The Black Experience in New York City Before World War I
Marcy S. Sacks
240 pages | 6 x 9 | 8 illus.
Cloth 2006 | ISBN 978-0-8122-3961-4 | $59.95s | £39.00 | Add to cart
Ebook 2011 | ISBN 978-0-8122-0335-6 | $59.95s | £39.00 | About | Add to cart
A volume in the Politics and Culture in Modern America series
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"Sachs systematically analyzes the extent of racial prejudice in New York, describing in detail its impact on African Americans. She examines the breakdown of the city's commitment to democracy and equality, . . . focusing on residential and job discrimination, the segregation of schools, and systematic police brutality. The results were devastating."—Choice
"An important contribution to a new approach to African American history."—Journal of American History
In the years between 1880 and 1915, New York City and its environs underwent a tremendous demographic transformation with the arrival of millions of European immigrants, native whites from the rural countryside, and people of African descent from both the American South and the Caribbean. While all groups faced challenges in their adjustment to the city, hardening racial prejudices set the black experience apart from that of other newcomers. Through encounters with each other, blacks and whites, both together and in opposition, forged the contours of race relations that would affect the city for decades to come.
Before Harlem reveals how black migrants and immigrants to New York entered a world far less welcoming than the one they had expected to find. White police officers, urban reformers, and neighbors faced off in a hostile environment that threatened black families in multiple ways. Unlike European immigrants, who typically struggled with low-paying jobs but who often saw their children move up the economic ladder, black people had limited employment opportunities that left them with almost no prospects of upward mobility. Their poverty and the vagaries of a restrictive job market forced unprecedented numbers of black women into the labor force, fundamentally affecting child-rearing practices and marital relationships.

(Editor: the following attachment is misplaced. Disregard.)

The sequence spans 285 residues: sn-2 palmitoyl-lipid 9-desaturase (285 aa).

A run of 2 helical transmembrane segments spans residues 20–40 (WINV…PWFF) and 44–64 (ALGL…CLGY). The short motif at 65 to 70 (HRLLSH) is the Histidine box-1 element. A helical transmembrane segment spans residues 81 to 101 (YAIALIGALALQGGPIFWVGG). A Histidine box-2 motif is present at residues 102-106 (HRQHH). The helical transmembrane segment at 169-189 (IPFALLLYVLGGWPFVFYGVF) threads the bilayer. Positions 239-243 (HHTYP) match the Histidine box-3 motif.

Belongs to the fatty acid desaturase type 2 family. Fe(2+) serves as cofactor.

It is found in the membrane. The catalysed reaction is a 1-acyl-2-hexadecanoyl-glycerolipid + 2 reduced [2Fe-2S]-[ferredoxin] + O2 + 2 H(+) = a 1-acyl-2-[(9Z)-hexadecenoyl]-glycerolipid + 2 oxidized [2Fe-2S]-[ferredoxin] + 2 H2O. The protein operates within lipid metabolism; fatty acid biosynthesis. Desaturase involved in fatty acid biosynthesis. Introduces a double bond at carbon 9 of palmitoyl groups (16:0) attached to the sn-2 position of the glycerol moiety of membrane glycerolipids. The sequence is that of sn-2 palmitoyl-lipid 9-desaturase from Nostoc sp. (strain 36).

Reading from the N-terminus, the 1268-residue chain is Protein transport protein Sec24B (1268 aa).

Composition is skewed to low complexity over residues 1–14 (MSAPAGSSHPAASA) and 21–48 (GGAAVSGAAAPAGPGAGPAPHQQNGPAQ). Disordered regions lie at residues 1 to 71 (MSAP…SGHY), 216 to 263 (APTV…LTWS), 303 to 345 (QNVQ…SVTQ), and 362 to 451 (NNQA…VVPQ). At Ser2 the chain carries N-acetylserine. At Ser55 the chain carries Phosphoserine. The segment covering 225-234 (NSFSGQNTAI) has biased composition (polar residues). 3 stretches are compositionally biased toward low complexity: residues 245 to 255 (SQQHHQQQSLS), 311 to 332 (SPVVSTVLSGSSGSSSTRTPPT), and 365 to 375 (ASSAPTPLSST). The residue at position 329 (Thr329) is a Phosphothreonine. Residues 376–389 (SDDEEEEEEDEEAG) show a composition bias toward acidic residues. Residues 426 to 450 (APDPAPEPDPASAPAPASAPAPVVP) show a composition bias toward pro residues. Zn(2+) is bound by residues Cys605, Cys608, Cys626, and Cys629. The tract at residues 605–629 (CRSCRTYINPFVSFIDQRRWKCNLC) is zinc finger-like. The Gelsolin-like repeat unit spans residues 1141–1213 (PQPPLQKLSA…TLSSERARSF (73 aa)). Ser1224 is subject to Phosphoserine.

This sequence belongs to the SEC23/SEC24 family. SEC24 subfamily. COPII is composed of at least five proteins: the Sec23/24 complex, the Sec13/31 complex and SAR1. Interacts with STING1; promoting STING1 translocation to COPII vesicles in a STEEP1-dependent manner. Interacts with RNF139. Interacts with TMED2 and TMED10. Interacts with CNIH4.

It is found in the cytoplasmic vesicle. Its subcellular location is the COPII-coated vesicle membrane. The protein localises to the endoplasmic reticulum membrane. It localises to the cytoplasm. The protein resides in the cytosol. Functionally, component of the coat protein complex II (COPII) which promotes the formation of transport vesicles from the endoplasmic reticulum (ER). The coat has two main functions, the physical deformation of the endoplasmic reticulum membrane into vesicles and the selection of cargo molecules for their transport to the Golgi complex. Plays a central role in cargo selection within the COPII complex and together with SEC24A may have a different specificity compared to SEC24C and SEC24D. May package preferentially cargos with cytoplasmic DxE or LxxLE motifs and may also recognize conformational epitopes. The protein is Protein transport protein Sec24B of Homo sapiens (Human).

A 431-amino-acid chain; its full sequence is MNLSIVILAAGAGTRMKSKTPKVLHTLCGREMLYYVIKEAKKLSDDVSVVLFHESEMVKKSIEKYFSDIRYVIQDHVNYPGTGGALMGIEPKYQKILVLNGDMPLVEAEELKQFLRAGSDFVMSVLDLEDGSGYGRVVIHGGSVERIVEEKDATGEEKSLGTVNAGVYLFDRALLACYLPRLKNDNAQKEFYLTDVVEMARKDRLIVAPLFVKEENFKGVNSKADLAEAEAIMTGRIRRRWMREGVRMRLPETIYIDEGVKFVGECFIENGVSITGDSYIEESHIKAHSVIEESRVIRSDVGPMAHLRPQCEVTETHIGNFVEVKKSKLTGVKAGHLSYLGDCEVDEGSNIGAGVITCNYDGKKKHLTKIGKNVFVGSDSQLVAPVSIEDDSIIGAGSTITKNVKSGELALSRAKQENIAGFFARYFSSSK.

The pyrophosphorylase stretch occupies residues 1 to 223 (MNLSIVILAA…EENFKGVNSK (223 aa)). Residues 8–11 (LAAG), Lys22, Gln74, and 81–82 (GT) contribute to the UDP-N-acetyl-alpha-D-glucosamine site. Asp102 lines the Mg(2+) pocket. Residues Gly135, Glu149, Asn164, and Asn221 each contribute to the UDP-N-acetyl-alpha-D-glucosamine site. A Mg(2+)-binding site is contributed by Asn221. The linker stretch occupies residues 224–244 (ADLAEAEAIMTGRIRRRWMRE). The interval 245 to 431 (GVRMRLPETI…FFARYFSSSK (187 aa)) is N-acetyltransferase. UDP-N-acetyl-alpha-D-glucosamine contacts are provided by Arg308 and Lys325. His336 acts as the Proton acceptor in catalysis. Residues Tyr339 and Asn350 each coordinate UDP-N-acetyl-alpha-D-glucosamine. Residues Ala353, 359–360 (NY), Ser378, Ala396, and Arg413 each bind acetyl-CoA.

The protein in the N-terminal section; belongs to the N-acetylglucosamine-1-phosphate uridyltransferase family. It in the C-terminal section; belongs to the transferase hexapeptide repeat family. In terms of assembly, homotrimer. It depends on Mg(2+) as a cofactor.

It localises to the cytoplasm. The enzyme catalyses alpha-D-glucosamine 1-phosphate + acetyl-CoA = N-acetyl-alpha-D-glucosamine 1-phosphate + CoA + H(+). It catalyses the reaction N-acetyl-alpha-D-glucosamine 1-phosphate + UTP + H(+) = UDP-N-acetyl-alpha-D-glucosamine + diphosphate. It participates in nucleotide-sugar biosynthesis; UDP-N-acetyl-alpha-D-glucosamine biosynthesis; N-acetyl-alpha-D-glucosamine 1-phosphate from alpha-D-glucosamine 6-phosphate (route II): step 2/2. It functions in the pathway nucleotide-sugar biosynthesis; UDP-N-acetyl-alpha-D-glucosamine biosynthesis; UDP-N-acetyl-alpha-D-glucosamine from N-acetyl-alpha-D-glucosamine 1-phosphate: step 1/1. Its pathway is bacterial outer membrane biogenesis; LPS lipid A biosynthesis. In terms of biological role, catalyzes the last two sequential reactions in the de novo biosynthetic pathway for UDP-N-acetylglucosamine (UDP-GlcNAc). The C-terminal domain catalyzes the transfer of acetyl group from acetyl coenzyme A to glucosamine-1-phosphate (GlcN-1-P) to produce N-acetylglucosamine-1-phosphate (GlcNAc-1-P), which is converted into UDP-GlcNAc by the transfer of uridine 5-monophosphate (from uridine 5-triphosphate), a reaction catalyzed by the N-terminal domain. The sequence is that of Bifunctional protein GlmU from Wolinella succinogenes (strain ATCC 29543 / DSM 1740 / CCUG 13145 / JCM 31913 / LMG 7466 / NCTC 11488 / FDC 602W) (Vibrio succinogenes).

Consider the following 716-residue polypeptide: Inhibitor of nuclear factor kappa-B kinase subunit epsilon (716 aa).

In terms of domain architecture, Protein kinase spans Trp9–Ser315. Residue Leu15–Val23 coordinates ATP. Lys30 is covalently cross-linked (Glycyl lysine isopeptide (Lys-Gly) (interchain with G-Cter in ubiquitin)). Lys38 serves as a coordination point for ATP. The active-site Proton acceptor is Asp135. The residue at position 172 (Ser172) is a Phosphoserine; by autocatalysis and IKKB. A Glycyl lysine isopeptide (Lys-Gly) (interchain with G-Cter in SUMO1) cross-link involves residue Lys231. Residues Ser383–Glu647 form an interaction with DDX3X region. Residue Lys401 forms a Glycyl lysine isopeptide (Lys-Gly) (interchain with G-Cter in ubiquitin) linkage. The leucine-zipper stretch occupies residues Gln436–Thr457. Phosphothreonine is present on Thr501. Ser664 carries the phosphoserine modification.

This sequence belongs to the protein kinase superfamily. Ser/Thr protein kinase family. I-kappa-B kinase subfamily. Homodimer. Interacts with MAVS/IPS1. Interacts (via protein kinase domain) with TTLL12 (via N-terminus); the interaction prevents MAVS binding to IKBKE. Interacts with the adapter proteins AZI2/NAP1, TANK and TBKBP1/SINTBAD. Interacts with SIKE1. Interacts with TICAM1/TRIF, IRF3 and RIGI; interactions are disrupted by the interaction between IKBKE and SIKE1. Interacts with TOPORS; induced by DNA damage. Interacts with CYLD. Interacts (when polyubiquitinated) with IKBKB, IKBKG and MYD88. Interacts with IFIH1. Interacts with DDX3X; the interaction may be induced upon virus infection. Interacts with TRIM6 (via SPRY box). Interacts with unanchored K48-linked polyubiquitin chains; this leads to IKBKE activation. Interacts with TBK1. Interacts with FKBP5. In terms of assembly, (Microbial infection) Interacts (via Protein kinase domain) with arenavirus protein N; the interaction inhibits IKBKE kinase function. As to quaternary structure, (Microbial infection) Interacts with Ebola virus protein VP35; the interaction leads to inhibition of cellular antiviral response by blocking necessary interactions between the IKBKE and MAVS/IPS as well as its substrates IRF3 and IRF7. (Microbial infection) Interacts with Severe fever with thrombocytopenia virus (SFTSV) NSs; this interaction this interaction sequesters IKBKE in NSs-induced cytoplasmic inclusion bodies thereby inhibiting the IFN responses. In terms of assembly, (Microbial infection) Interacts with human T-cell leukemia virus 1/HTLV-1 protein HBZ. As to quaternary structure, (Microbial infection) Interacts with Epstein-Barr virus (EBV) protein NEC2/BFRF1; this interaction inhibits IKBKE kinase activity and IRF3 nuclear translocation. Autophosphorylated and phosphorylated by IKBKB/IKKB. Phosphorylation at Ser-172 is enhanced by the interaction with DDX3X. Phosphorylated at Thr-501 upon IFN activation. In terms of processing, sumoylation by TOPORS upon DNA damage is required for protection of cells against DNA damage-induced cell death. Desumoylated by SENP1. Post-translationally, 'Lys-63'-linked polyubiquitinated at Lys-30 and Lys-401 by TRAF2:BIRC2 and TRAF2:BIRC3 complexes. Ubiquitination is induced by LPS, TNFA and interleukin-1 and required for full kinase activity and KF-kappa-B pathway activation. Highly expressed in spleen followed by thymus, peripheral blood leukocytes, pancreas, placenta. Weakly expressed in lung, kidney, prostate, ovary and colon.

Despite hostile conditions, black people nevertheless claimed New York City as their own. Within their neighborhoods and their churches, their night clubs and their fraternal organizations, they forged discrete ethnic, regional, and religious communities. Diverse in their backgrounds, languages, and customs, black New Yorkers cultivated connections to others similar to themselves, forming organizations, support networks, and bonds of friendship with former strangers. In doing so, Marcy S. Sacks argues, they established a dynamic world that eventually sparked the Harlem Renaissance. By the 1920s, Harlem had become both a tragedy and a triumph—undeniably a ghetto replete with problems of poverty, overcrowding, and crime, but also a refuge and a haven, a physical place whose very name became legendary.
Marcy S. Sacks is Associate Professor of History at Albion College.